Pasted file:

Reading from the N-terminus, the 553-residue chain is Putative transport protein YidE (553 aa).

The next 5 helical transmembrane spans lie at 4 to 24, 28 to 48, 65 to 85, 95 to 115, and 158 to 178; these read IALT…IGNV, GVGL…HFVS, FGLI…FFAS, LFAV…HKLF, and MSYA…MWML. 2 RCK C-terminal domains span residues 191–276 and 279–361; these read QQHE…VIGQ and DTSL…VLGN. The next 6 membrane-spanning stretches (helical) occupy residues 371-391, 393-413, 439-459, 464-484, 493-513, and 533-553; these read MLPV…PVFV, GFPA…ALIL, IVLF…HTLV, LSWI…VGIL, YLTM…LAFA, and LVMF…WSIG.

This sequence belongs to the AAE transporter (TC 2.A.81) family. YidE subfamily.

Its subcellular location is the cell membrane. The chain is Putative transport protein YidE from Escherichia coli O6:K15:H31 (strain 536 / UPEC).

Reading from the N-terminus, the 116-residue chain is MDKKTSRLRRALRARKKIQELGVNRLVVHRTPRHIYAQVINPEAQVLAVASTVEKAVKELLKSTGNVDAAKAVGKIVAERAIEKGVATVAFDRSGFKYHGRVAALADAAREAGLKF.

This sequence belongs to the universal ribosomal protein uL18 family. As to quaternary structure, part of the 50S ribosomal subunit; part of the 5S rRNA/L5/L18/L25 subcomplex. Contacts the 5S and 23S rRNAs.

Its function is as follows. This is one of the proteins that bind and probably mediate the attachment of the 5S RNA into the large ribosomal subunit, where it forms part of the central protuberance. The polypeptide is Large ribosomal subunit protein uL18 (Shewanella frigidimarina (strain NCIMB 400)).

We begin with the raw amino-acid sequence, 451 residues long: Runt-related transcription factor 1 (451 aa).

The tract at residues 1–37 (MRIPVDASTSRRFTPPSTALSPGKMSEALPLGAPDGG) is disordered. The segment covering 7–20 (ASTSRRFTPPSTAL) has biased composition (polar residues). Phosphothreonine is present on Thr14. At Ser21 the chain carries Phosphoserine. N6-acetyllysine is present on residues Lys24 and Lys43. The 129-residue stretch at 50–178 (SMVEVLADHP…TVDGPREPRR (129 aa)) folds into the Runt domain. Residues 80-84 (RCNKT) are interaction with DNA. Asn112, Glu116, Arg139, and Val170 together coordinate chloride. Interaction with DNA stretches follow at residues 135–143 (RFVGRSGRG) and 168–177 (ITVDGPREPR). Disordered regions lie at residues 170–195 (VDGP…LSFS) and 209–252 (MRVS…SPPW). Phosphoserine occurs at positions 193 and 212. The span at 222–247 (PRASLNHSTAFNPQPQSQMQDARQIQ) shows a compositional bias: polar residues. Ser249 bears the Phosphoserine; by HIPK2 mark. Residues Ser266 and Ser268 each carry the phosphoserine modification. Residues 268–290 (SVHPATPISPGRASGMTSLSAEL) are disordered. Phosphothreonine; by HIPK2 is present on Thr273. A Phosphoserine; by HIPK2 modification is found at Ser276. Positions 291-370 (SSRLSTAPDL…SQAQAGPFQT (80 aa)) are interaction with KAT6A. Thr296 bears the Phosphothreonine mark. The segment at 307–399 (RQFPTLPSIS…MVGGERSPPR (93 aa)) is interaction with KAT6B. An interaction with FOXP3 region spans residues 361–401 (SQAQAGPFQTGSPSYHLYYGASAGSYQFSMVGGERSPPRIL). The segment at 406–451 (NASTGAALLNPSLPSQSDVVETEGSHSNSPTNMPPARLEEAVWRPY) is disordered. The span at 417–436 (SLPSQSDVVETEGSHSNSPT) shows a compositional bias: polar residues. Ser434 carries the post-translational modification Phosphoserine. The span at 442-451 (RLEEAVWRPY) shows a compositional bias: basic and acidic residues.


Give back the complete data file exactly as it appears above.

Reading from the N-terminus, the 553-residue chain is Putative transport protein YidE (553 aa).

The next 5 helical transmembrane spans lie at 4 to 24, 28 to 48, 65 to 85, 95 to 115, and 158 to 178; these read IALT…IGNV, GVGL…HFVS, FGLI…FFAS, LFAV…HKLF, and MSYA…MWML. 2 RCK C-terminal domains span residues 191–276 and 279–361; these read QQHE…VIGQ and DTSL…VLGN. The next 6 membrane-spanning stretches (helical) occupy residues 371-391, 393-413, 439-459, 464-484, 493-513, and 533-553; these read MLPV…PVFV, GFPA…ALIL, IVLF…HTLV, LSWI…VGIL, YLTM…LAFA, and LVMF…WSIG.

This sequence belongs to the AAE transporter (TC 2.A.81) family. YidE subfamily.

Its subcellular location is the cell membrane. The chain is Putative transport protein YidE from Escherichia coli O6:K15:H31 (strain 536 / UPEC).

Reading from the N-terminus, the 116-residue chain is MDKKTSRLRRALRARKKIQELGVNRLVVHRTPRHIYAQVINPEAQVLAVASTVEKAVKELLKSTGNVDAAKAVGKIVAERAIEKGVATVAFDRSGFKYHGRVAALADAAREAGLKF.

This sequence belongs to the universal ribosomal protein uL18 family. As to quaternary structure, part of the 50S ribosomal subunit; part of the 5S rRNA/L5/L18/L25 subcomplex. Contacts the 5S and 23S rRNAs.

Its function is as follows. This is one of the proteins that bind and probably mediate the attachment of the 5S RNA into the large ribosomal subunit, where it forms part of the central protuberance. The polypeptide is Large ribosomal subunit protein uL18 (Shewanella frigidimarina (strain NCIMB 400)).

We begin with the raw amino-acid sequence, 451 residues long: Runt-related transcription factor 1 (451 aa).

The tract at residues 1–37 (MRIPVDASTSRRFTPPSTALSPGKMSEALPLGAPDGG) is disordered. The segment covering 7–20 (ASTSRRFTPPSTAL) has biased composition (polar residues). Phosphothreonine is present on Thr14. At Ser21 the chain carries Phosphoserine. N6-acetyllysine is present on residues Lys24 and Lys43. The 129-residue stretch at 50–178 (SMVEVLADHP…TVDGPREPRR (129 aa)) folds into the Runt domain. Residues 80-84 (RCNKT) are interaction with DNA. Asn112, Glu116, Arg139, and Val170 together coordinate chloride. Interaction with DNA stretches follow at residues 135–143 (RFVGRSGRG) and 168–177 (ITVDGPREPR). Disordered regions lie at residues 170–195 (VDGP…LSFS) and 209–252 (MRVS…SPPW). Phosphoserine occurs at positions 193 and 212. The span at 222–247 (PRASLNHSTAFNPQPQSQMQDARQIQ) shows a compositional bias: polar residues. Ser249 bears the Phosphoserine; by HIPK2 mark. Residues Ser266 and Ser268 each carry the phosphoserine modification. Residues 268–290 (SVHPATPISPGRASGMTSLSAEL) are disordered. Phosphothreonine; by HIPK2 is present on Thr273. A Phosphoserine; by HIPK2 modification is found at Ser276. Positions 291-370 (SSRLSTAPDL…SQAQAGPFQT (80 aa)) are interaction with KAT6A. Thr296 bears the Phosphothreonine mark. The segment at 307–399 (RQFPTLPSIS…MVGGERSPPR (93 aa)) is interaction with KAT6B. An interaction with FOXP3 region spans residues 361–401 (SQAQAGPFQTGSPSYHLYYGASAGSYQFSMVGGERSPPRIL). The segment at 406–451 (NASTGAALLNPSLPSQSDVVETEGSHSNSPTNMPPARLEEAVWRPY) is disordered. The span at 417–436 (SLPSQSDVVETEGSHSNSPT) shows a compositional bias: polar residues. Ser434 carries the post-translational modification Phosphoserine. The span at 442-451 (RLEEAVWRPY) shows a compositional bias: basic and acidic residues.